# Partition problem for consecutive $k$th powers with equal sums (another family)

This is the partition problem as applied to a special set, namely the first $n$ $k$th powers. Assume the notation,

$$[a_1,a_2,\dots,a_n]^k = a_1^k+a_2^k+\dots+a_n^k$$

I. Family 1

The following infinite family is quite well-known,

$$[1,\color{blue}{4}]^1 = [2,3]^1$$

$$[1,4,6,7]^2 = [2,3,5,\color{blue}{8}]^2$$

$$[1,4,6,7,10,11,13,\color{blue}{16}]^3 = [2,3,5,8,9,12,14,15]^3$$

and so on, for a partition of the $k$th power of the first $\color{blue}{4,8,16,32,64} = 2^{k+1}$ positive integers. (See also this post.)

II. Family 2

However, it can be noticed that,

$$[1, \color{brown}{4}]^1 = [2, 3]^1$$

$$[1, 2, 4, \color{brown}{7}]^2 = [3, 5, 6]^2$$

$$[1, 2, 4, 8, 9, \color{brown}{12}]^3 = [3, 5, 6, 7, 10, 11]^3$$

$$[1, 6, 9, 11, 12, 14, 15, 16, 17]^4 = [2, 3, 4, 5, 7, 8, 10, 13, 18, \color{brown}{19}]^4$$

$$[1, 5, 7, 8, 12, 14, 17, 18, 19, 20, 22, 24, 25, 26]^5 = [2, 3, 4, 6, 9, 10, 11, 13, 15, 16, 21, 23, 27, \color{brown}{28}]^5$$

and so on, with the sequence $\color{brown}{4,7,12,19,28} = k^2+3.$ (For $k=3$, see this post.)

Questions:

1. Is it true that there is a partition of the $k$th power of the first $k^2+3$ positive integers such that the sum of each set is equal?
2. Is $k^2+3$ the minimum number of consecutive terms, or can there be a third family with a smaller number of terms for higher $k$?
3. What is the partition of the first $n$ $6$th powers with $n\leq6^2+3$?

$\color{red}{Update:}$

It turns out $k^2+3$ is not the minimum number $n$ for higher $k$. I used Mathematica to check,

$$\sum_{m=1}^n \epsilon\, m^k = 0$$

where $\epsilon = \pm1$. For $k=1,2,3$, we find $n = 4,7,12$ as in the second family. However, $k=4$ has a smaller solution at $n=16$,

$$[1, 2, 3, 4, 8, 9, 10, 11, 12, 16]^4 = [5, 6, 7, 13, 14, 15]^4$$

and $k=5$ also has one at $n=24$,

$$[1, 2, 5, 7, 10, 13, 14, 15, 19, 20, 21, 23]^5 = [3, 4, 6, 8, 9, 11, 12, 16,17, 18, 22, 24]^5$$

Presumably for $k=6$, it should be $28\leq n<<39$, but my Mathematica code is too slow for $n>28$. (The Wikipedia link above gives a pseudo-polynomial time algorithm, maybe some interested soul might be interested to implement it.)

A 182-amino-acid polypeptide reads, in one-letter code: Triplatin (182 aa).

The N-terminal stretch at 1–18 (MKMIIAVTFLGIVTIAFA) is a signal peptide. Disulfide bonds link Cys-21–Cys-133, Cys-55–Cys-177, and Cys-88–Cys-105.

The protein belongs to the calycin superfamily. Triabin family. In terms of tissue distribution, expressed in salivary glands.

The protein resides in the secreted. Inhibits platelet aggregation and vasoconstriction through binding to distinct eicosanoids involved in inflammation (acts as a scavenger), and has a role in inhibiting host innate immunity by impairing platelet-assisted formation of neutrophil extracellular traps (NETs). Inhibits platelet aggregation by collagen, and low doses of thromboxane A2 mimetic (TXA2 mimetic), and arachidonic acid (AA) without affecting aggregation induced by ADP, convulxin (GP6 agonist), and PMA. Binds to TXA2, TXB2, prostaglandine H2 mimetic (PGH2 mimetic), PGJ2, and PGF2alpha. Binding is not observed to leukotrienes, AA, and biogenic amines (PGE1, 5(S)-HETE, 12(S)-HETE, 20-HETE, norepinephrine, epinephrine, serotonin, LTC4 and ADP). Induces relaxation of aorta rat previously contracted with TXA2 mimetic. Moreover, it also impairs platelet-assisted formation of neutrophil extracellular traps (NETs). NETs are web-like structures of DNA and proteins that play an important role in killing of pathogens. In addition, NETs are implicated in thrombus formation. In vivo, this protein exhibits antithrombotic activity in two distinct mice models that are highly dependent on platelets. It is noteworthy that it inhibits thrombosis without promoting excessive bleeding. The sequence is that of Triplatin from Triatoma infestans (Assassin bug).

It seems there might be several families then, and it would be nice to find a unifying principle like in the first family.

## 1 Answer

There are $2^n$ subsets of the first $n$ positive integers, and for each subset the sum is bounded below by zero and above by $\sum_{i=1}^n i^k = O(n^k/k)$. The problem of finding a partition with equal sums is equivalent to finding a subset with a particular sum in this range, specifically $\frac 12 \sum_{i=1}^n i^k$. If we think these subset sums are distributed somewhat uniformly in this range, then this heuristic suggests the minimum $n$ should grow like $k\log k$, and for $n=k^2+3$ there should be increasingly many possible partitions.

Note that in addition to your examples there are at least 15 other partitions with $k=4,n=19$, e.g. \begin{align} \frac 12 \sum_{i=1}^{19} i^4 &= [1, 3, 4, 8, 10, 11, 14, 17, 19]^4 \\ &= [1,2,3,6,7,14,15,17,18]^4 \\ &= [1,2,4,9,11,12,15,17,18]^4 \\ & = [1,2,5,7,8,11,14,15,16,18]^4 \end{align} and two others for $k=5,n=24$, and at least five more for $k=5,n=28$. So it seems to me you won't be able to unify a sequence of solutions into a family based solely on the values of $n$.

I found these for $k=6,n=32$ \begin{align} \frac 12 \sum_{i=1}^{32} i^6 & = [1, 2, 3, 4, 6, 8, 9, 10, 15, 16, 17, 21, 23, 28, 31, 32]^6 \\ & = [1, 2, 3, 8, 11, 13, 14, 16, 17, 18, 21, 24, 26, 27, 29, 32]^6 \\ &= [1, 2, 7, 8, 9, 12, 14, 17, 18, 19, 20, 23, 24, 29, 30, 31]^6 \end{align} but I only looked for balanced partitions, so I haven't verified there are none with $n<32$.

• Ah, so there's that elusive creature, $$\small[1, 2, 3, 4, 6, 8, 9, 10, 15, 16, 17, 21, 23, 28, 31, 32]^6 = [5, 7, 11, 12, 13, 14, 18, 19, 20, 22, 24, 25, 26, 27, 29, 30]^6$$ My primitive code would have taken $2^{31}$ steps to find it. Thanks! (Yes, for the $k < 6$, I did notice there were multiple solutions.) – Tito Piezas III Apr 4 '15 at 6:57
• For $k=7$, what do you think should be $n$ for $$\sum_{m=1}^n \pm m^7 = 0$$ I assumed $n=40$, rigged a faster code, ran it for more than hour before giving up. It can't be $n=41,42$ as the positive sum is odd, so is it $44<n<49$? In other words, for $k>3$, is $n\leq k^2$ a conservative bound? – Tito Piezas III Apr 16 '15 at 12:27